If you are pulled over for suspicion of driving while intoxicated in Springfield, the law enforcement officer who pulled you over will ask you to perform a series of tests, known as Field Sobriety Tests. These tests, whose slang term is “Roadside Olympics” are physical tests that are designed to measure physical and mental perception. Of the five standardized tests, there are three that are most commonly used to test the abilities that are required to operate a vehicle, namely the Nystagmus test, One Leg Stand, and Walk-and-Turn. In addition to the Standardized Field Sobriety Tests (SFST), the police officer may require that you submit a blood, urine, or breath sample. Submitting to a breath, urine, or blood test is referred to as DWI Chemical Testing. Each of these tests, chemical testing, and SFST can be used against the defendant if he or she is charged with a DUI in Springfield. This article discusses the types of Field Sobriety Tests you may be asked to perform and what the officer is looking for during these tests, along with whether or not you are under legal obligation perform these tests in Missouri.
If you are facing criminal charges for a DUI and were asked to perform Field Sobriety Tests, DWI Springfield can assist you in defending your case. Contact us today to schedule a free consultation with one of our criminal defense attorneys in Springfield.
What Types of Field Sobriety Tests Are There?
Despite there being a high failure rate of Field Sobriety Tests from people who are not under the influence, FSTs are still used to as probable cause to arrest persons under the suspicion of drunk driving and can be used in court as evidence against the defendant. To combat this, there are required procedures that must be executed when a law enforcement officer asks a person to perform these tests. Following, are the three FSTs that are recognized by Missouri and may be used either alone or collectively to determine if a person is driving while intoxicated in Springfield:
Nystagmus is a condition of the eyes which causes the eyes to move in jerky or uncontrolled movements. Nystagmus can also occur temporarily if someone is under the influence of drugs or alcohol. During this test, an officer will ask you to follow a finger or a pencil with your eyes about six inches away from your nose. The officer is looking to see if your eyes make jerky movements or cannot follow the object smoothly. Officers are required to have a person stand with their feet together and arms at their side while the test is administered. Additionally, if the officer moves the object too fast, the test could be dismissed as evidence against the defendant.
One Leg Stand
Another test that may be administered if you are pulled over for a DUI in Springfield is the One Leg Test. The One Leg Stand test (OLS) is a two-part test; the first part is primarily instructional, and the second will be when the person in question performs the balancing and counting section. To begin, the officer will ask you to stand with feet together and arms at your side and wait to move until instructed to do so. Next, the officer will follow these general instructions as outlined in this article:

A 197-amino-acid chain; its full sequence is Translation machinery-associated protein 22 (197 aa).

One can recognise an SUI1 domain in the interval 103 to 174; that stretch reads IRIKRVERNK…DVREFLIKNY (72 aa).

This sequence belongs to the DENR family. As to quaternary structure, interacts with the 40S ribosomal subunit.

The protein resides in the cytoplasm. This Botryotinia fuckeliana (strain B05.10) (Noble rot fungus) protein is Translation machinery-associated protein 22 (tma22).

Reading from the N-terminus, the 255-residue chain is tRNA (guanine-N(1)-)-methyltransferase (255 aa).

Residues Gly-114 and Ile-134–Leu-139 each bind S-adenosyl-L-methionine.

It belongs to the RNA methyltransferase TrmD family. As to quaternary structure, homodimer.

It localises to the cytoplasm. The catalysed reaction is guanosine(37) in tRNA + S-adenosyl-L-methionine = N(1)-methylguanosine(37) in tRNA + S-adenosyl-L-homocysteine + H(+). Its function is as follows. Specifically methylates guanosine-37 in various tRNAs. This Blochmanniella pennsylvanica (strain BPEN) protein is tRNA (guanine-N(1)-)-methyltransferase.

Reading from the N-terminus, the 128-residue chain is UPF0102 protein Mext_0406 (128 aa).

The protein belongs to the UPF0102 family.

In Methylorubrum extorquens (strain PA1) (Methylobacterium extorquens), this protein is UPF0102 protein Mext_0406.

- Raise one leg, either leg
- With your foot six inches of the ground and parallel to the ground (the officer will demonstrate)
- Count out loud until told to stop
- Keep arms at down at all time while watching the raised foot
In order to follow the proper procedure, the officer must time a person while they are counting and holding their foot in the air for 30 seconds.
Walk And Turn
Much like the OLS test, the Walk and Turn test is comprised of two parts; the instructions and the person in question’s performance.
In this FST, the officer will instruct you to walk on a line placing one foot in front of the other in a heel-to-toe manner. The officer will request you take a certain number of steps forward, turn around and walk in the same way, with the same amount of steps back on the same line. The following, could all be indicators of “failing” the test:
- Starting too early or not following instructions
- Losing your balance (steps off the line, uses arms for stability)
- Losing count of the number of steps
- Putting space between the heel and the toe
Do I Have To Perform Field Sobriety Tests in Missouri?
In Missouri, a person is not required to perform field sobriety tests. However, the Implied Consent Law does enforce the use of chemical testing. What this means is that under the Implied Consent Law, if you’re pulled over for driving while intoxicated in Springfield and refuse to submit to a chemical test (blood, urine or breath), you will face penalties. If a person decides to refuse a chemical test, they will immediately have their driving privileges revoked for one year, regardless of a charge or conviction for a Springfield DUI. You can find more information about the process of refusing a chemical test in Missouri, here.
If you or a loved one is facing criminal DUI charges in Springfield, contact DWI Springfield today. Field Sobriety Tests are often inadmissible in court due to their volatility; our experienced attorneys can assist you in fighting the charges and “results” of the FSTs that were administered to you at the time of your arrest.